Barry, where do I start and how do you explain the unexplaineable?
In general I used FP4, then when it came out FP4+ as my regular film in 35mm land with HP5+ as my fast film. Once I discovered Fuji Neopan 400 I pretty much stopped using anything else and just used Neopan 400. Unbelievable film. I still have around 150 x 36 exposure rolls in bulk Neopan 400 in the refrigerator. With my usage of 35mm film these days, that stock may see me out.
Sheet film is completely different and it's not just the film, it is the tonality of the negatives combined with the far bigger negative area. My go to sheet film is Ilford FP4+ and I know it quite well. I am not a prolific photographer as I have quite a varied interest in a plethora of other activities, but somehow, I have managed to go through 4 x 100 sheet boxes of FP4+ in the last 5 years; just counted the empty boxes in the darkroom.
In the same time frame I have used about 1½ x 100 sheet boxes of HP5+, almost 1 x 50 sheet box of Foma 100, nice film but not to my style. 1 x 50 sheet box of Foma 400, nice film but not to my style. 1 x 50 sheet of Foma 200, which I like very much. I get a similar results with it to FP4+, but as with all the Foma films, it is prone to image degradation caused mostly by handling issues. Very nice film and the sheet film I use when coaching people in aspects of B&W film photography.
Bergger Pancro 400 is something else again. It is unlike any other film I currently am able to purchase. The closest film is Fuji Neopan 400, but even then with Neopan 400 in my hands, it is unable to hold shadow and highlight detail as well as Bergger Pancro 400.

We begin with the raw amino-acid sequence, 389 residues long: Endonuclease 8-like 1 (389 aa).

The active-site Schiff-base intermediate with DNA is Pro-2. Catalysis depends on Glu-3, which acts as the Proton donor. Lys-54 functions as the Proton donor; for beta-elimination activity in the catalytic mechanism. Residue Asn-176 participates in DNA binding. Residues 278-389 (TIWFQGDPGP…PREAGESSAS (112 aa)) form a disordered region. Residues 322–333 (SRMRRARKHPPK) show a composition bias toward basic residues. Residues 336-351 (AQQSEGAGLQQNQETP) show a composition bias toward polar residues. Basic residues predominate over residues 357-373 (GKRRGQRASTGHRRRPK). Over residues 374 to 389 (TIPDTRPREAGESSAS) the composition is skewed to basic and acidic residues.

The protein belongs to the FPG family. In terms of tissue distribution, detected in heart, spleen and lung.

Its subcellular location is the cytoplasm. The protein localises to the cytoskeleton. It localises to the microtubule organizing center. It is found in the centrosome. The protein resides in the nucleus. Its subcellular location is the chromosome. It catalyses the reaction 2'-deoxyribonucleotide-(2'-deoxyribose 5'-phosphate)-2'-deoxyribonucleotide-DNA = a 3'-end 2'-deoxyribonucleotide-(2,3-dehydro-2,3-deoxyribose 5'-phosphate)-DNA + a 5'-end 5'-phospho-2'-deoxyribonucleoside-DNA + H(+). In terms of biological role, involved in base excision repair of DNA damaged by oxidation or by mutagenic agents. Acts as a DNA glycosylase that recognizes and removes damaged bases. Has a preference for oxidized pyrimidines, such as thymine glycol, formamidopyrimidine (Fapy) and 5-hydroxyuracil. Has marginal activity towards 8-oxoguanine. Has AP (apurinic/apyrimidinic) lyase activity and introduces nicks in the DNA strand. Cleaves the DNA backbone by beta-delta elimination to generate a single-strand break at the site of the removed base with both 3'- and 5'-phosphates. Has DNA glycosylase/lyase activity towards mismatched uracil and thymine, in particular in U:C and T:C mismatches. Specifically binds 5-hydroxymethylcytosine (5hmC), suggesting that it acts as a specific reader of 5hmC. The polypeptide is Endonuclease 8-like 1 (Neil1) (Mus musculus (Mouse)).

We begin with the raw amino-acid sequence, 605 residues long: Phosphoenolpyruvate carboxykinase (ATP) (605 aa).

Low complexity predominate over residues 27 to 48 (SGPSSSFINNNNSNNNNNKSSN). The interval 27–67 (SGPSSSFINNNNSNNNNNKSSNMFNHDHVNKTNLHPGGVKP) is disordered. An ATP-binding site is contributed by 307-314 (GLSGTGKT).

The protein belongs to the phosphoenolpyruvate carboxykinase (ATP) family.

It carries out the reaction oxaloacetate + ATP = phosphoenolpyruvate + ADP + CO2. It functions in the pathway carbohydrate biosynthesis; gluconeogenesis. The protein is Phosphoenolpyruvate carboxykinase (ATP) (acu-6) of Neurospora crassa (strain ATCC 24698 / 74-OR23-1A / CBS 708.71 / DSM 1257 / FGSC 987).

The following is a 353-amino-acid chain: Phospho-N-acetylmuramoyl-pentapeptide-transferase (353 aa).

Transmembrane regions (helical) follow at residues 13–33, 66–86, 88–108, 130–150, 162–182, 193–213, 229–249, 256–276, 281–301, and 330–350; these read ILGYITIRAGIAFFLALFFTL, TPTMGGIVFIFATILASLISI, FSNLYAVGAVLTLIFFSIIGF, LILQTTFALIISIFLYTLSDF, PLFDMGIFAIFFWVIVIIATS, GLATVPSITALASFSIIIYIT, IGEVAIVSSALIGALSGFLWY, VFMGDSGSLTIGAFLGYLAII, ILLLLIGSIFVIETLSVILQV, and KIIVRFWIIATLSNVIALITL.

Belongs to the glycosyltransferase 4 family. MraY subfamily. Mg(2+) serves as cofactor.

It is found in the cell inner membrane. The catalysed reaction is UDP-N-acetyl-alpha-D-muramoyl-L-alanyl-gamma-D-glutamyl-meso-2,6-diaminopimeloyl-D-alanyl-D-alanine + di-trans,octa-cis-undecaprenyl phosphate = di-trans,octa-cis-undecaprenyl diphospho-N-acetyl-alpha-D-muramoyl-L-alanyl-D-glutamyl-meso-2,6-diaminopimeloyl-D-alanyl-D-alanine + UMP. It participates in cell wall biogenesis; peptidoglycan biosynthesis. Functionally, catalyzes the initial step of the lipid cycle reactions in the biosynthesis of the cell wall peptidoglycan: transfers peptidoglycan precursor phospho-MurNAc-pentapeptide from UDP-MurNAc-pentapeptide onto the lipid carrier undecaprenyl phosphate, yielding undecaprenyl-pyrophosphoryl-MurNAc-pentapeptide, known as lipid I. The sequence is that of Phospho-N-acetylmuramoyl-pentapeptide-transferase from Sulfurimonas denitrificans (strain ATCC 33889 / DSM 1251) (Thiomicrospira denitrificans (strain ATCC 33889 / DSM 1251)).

If you look at these samples at the largest size on your screen, not the click and view size, which were taken with Bergger Pancro 400, you may glean why I really like this film. Shadow detail, highlight detail and resolution are reasonably good. Plus there a something factor with regard to the overall contrast that you get when you develop this film properly. Properly is 17 minutes or whatever it is they suggest, it really does like full development which I assume means the two different emulsion speeds are properly developed.viewtopic.php?f=13&t=1441download/file.php?id=586&mode=view
To get the same kind of contrast look in FP4+ I need to over develop (so to speak) on a flat day and expose as though it was a 200 or 250 or 320 film. For bright conditions I usually pull FP4+, essentially doing the reverse. With Bergger Pancro 400 film I work out my film exposure, usually finding a middle ground between shadow and highlight at 320 ASA which is what I rate this film at. Then fire away. No developing change from the stipulated 17 minutes from the manufacturer in D76 1:1.
Once I worked out that regime, I have not really had technical failures with this film.
Hope that helps.